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Bidding for Business: The Efficacy of Local Economic Development Incentives in a Metropolitan Area

Author

Listed:
  • John E. Anderson

    (University of Nebraska)

  • Robert W. Wassmer

    (California State University-Sacramento)

Abstract

Anderson and Wassmer examine the use and effectiveness of local economic development incentives within a specific region, the Detroit metropolitan area. The Detroit area serves as a good example, they say, because of the area's 20-plus year track record of its communities offering the gamut of economic incentives aimed at redirecting economic activity and jobs. The evidence they uncover reveals factors that drive cities not just in this Southeast Michigan area, but nationwide to offer particular types of incentives that are more or less generous than those offered by their neighbors.

Suggested Citation

  • John E. Anderson & Robert W. Wassmer, 2000. "Bidding for Business: The Efficacy of Local Economic Development Incentives in a Metropolitan Area," Books from Upjohn Press, W.E. Upjohn Institute for Employment Research, number bb, November.
  • Handle: RePEc:upj:ubooks:bb
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    Citations

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    Cited by:

    1. Carlianne Patrick, 2014. "The economic development incentives game: an imperfect information, heterogeneous communities approach," The Annals of Regional Science, Springer;Western Regional Science Association, vol. 53(1), pages 137-156, August.
    2. Robert C. Turner & Mark K. Cassell, 2007. "When Do States Pursue Targeted Economic Development Policies? The Adoption and Expansion of State Enterprise Zone Programs," Social Science Quarterly, Southwestern Social Science Association, vol. 88(1), pages 86-103.
    3. Landers, Jim, 2006. "Why Don't Enterprise Zones Work? Estimates of the Extent that EZ Benefits are Capitalized into Property Values," Journal of Regional Analysis and Policy, Mid-Continent Regional Science Association, vol. 36(1).
    4. Burge, Gregory, 2014. "The capitalization effects of school, residential, and commercial impact fees on undeveloped land values," Regional Science and Urban Economics, Elsevier, vol. 44(C), pages 1-13.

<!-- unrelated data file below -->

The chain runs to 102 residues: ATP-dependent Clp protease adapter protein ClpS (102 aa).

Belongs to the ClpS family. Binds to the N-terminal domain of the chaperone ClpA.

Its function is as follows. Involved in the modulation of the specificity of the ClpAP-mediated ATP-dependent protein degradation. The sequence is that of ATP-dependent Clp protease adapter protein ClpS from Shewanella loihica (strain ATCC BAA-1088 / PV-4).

5. Anderson, John E., 2012. "State Tax Rankings: What Do They and Don’t They Tell Us?," National Tax Journal, National Tax Association, vol. 65(4), pages 985-1010, December.
    6. Richard Funderburg & Timothy J. Bartik & Alan H. Peters & Peter S. Fisher, 2013. "The Impact Of Marginal Business Taxes On State Manufacturing," Journal of Regional Science, Wiley Blackwell, vol. 53(4), pages 557-582, October.
    7. Kenyon, Daphne A. & Langley, Adam H. & Paquin, Bethany P., 2012. "Property Tax Incentive Pitfalls," National Tax Journal, National Tax Association, vol. 65(4), pages 1011-1021, December.
    8. Guimaraes, Paulo & Figueiredo, Octávio & Woodward, Douglas, 2002. "Modeling industrial location decisions in U.S. counties," ERSA conference papers ersa02p060, European Regional Science Association.
    9. Mark Skidmore & David Merriman & Russ Kashian, 2009. "The Relationship between Tax Increment Finance and Municipal Land Annexation," Land Economics, University of Wisconsin Press, vol. 85(4), pages 598-613.

    More about this item

    Keywords

    regional economic development; tax incentives; spatial competition;

    JEL classification:

    • R1 - Urban, Rural, Regional, Real Estate, and Transportation Economics - - General Regional Economics
    • R38 - Urban, Rural, Regional, Real Estate, and Transportation Economics - - Real Estate Markets, Spatial Production Analysis, and Firm Location - - - Government Policy

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